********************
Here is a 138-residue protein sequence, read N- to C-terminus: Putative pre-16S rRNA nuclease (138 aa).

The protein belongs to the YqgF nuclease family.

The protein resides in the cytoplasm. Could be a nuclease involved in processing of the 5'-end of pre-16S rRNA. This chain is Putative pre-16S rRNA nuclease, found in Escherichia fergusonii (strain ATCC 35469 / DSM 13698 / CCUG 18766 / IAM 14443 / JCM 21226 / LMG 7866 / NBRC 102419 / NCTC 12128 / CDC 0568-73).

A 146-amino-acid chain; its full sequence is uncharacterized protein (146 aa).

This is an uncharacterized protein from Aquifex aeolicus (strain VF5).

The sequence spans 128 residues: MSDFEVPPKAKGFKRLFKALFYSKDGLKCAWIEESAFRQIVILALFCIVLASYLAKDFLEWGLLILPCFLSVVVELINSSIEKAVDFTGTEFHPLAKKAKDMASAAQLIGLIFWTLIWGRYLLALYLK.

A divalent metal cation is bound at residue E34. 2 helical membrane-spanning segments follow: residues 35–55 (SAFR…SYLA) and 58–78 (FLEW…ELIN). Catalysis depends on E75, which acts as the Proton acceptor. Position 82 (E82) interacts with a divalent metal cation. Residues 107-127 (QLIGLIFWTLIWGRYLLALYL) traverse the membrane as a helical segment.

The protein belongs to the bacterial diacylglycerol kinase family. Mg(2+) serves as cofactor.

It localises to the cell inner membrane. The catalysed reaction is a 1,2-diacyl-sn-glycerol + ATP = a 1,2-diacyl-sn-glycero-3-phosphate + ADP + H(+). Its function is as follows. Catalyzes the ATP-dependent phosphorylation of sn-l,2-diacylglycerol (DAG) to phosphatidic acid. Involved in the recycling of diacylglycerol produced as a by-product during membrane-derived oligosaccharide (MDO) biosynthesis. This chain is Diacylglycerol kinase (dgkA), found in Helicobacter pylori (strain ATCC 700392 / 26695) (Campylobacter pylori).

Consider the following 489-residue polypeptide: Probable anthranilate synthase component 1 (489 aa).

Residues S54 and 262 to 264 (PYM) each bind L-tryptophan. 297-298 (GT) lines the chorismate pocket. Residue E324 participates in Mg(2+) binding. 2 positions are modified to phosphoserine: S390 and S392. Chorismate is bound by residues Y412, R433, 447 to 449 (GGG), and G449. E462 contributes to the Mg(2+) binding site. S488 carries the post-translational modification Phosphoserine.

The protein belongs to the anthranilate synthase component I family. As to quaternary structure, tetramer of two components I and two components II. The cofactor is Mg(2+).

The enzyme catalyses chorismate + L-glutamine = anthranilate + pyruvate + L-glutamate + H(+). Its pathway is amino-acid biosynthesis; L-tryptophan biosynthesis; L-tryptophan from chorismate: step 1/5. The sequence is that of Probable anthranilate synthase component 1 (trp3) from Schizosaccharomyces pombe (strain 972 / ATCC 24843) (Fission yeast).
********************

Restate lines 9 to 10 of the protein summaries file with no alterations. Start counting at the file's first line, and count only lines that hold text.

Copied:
It localises to the cell inner membrane. The catalysed reaction is a 1,2-diacyl-sn-glycerol + ATP = a 1,2-diacyl-sn-glycero-3-phosphate + ADP + H(+). Its function is as follows. Catalyzes the ATP-dependent phosphorylation of sn-l,2-diacylglycerol (DAG) to phosphatidic acid. Involved in the recycling of diacylglycerol produced as a by-product during membrane-derived oligosaccharide (MDO) biosynthesis. This chain is Diacylglycerol kinase (dgkA), found in Helicobacter pylori (strain ATCC 700392 / 26695) (Campylobacter pylori).

Consider the following 489-residue polypeptide: Probable anthranilate synthase component 1 (489 aa).